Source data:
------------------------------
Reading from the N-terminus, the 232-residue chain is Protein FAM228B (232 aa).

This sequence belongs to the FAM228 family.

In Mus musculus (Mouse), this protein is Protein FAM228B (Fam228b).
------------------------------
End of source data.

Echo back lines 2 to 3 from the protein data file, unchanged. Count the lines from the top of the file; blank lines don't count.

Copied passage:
This sequence belongs to the FAM228 family.

In Mus musculus (Mouse), this protein is Protein FAM228B (Fam228b).